Clintons Double Down, Fight Back Against Karl Rove, State Dept. Critics

Speaking at two events today taking place during the same hour in Washington, D.C., Hillary and Bill Clinton presented a united front to defend Hillary Clinton's foreign policy record at the State Department and take aim at Karl Rove for his accusations that the former secretary of state has "brain damage."

"First, they said she faked her concussion and now they say she is auditioning for her part on 'The Walking Dead,'" Bill Clinton told PBS' Gwen Ifill at the Peter G. Peterson Foundation's 2014 Fiscal Summit.

"You know, whatever it takes," Bill Clinton added. "Look, she works out every week, she is strong, she is doing great. As far as I can tell, she is in better shape than I am. She certainly seems to have more stamina than me. There is nothing to it. I was sort of dumbfounded."

He said that it did take his wife "six months" to get over the concussion and that she has always been forthcoming about her condition.

If she has brain damage, he said, "I must be in really tough shape because she is still quicker than I am."

Clinton did note, though, "when a question is asked, it has to be answered in a serious fashion if it raises a serious issue, even in a ridiculous way. "

"After that, you just have to trust the people and get back to the business of what's really in the public interest," he said.

Bill Clinton's comments came nearly 48 hours after former Bush adviser Rove wondered whether Hillary Clinton suffered brain damage after a fall in 2012. Rove walked back on that charge Tuesday, but said he believed Hillary Clinton should be more forthcoming about her health which forced her to postpone her congressional testimony surrounding the four deaths at the U.S. diplomatic compound in Benghazi, Libya.

Hillary Clinton's team fought back hard against the claim, calling Rove's accusations "a form of sickness," and said the GOP is "scared of what she has achieved and what she has to offer."


Bill Clinton also gave a long defense of his wife's role in the Benghazi incident today, saying that, in his opinion, Hillary Clinton "did what she should have done" and that "secretaries of states never were involved directly in these security decisions."

He also mentioned American diplomatic personnel killed in the Bush administration, which were never as public as the Benghazi investigation has become.

"The last time we had one of these things made public was when I did it after the Africa embassy bombings in 1998," Clinton said. "And so, most Americans don't even know how many American diplomatic personnel were killed when President Bush was president. They don't know what, if any, after action review was done, they don't know if any recommendations…were made, what, if any, action was taken to implement those."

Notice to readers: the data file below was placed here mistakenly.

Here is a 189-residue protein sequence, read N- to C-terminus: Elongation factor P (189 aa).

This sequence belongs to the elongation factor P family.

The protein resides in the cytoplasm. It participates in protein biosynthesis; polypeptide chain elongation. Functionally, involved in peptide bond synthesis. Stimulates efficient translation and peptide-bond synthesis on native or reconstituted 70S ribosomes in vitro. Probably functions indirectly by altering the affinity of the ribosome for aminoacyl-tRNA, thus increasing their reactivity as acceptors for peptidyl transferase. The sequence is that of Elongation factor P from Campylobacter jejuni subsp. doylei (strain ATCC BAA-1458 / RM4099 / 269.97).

Bill Clinton added that his "advice" to everybody involved is to not be as "defensive" and to "realize what this is and to answer the questions." He also continued by saying that former U.S. Ambassador to Libya Chris Stevens, who died in the Benghazi attacks, was aware of the safety challenges that came with his job.

"[Stevens] knew as much about it as anybody and made the decision that he would go," he said.


During the same hour, Hillary Clinton, giving a speech blocks away at the American Jewish Committee Global Forum, also defended her foreign policy record at the State Department, speaking directly to the work she did to lay the groundwork for the Iran nuclear negotiations and peace in the Middle East.

Hillary Clinton's comments come amid criticism from the GOP that her accomplishments as secretary of state were limited. Last month, State Department spokeswoman Jen Psaki was asked at a press briefing to name one accomplishment during Clinton's State Department years and came up short.

But in her speech at AJC today, Hillary Clinton not only spoke directly about her achievements but suggested that the work she did in Iran - including reinstating the P5+1, facilitating backchannel negotiations, pushing for crippling sanctions, and convincing some of the world's top consumers of Iran's oil to diversify- helped "position" Secretary of State John Kerry towards success.

"When I left as secretary and passed the baton on to Secretary Kerry, we were positioned to really explore whether we had set the table well enough to see changes that were sufficient to meet our legitimate objections to Iran's behavior and its future plans," she said.

In addition to Iran, Clinton also spoke about Israel and the "endless meetings…vigorous discussions…and endless phone calls" she made on behalf of the country. She added that of all the hard choices she had to make, this was not one of them.

"One constant that will remain fixed is the partnership and friendship between the US and Israel. That is not a 'hard choice,' she said.

Clinton's speech, which focused on the number of "hard choices" she faced as secretary of state, appeared to be a preview of her forthcoming book titled, "Hard Choices."

Despite her husband's remarks, however, Hillary Clinton did not mention her health or Rove's allegations.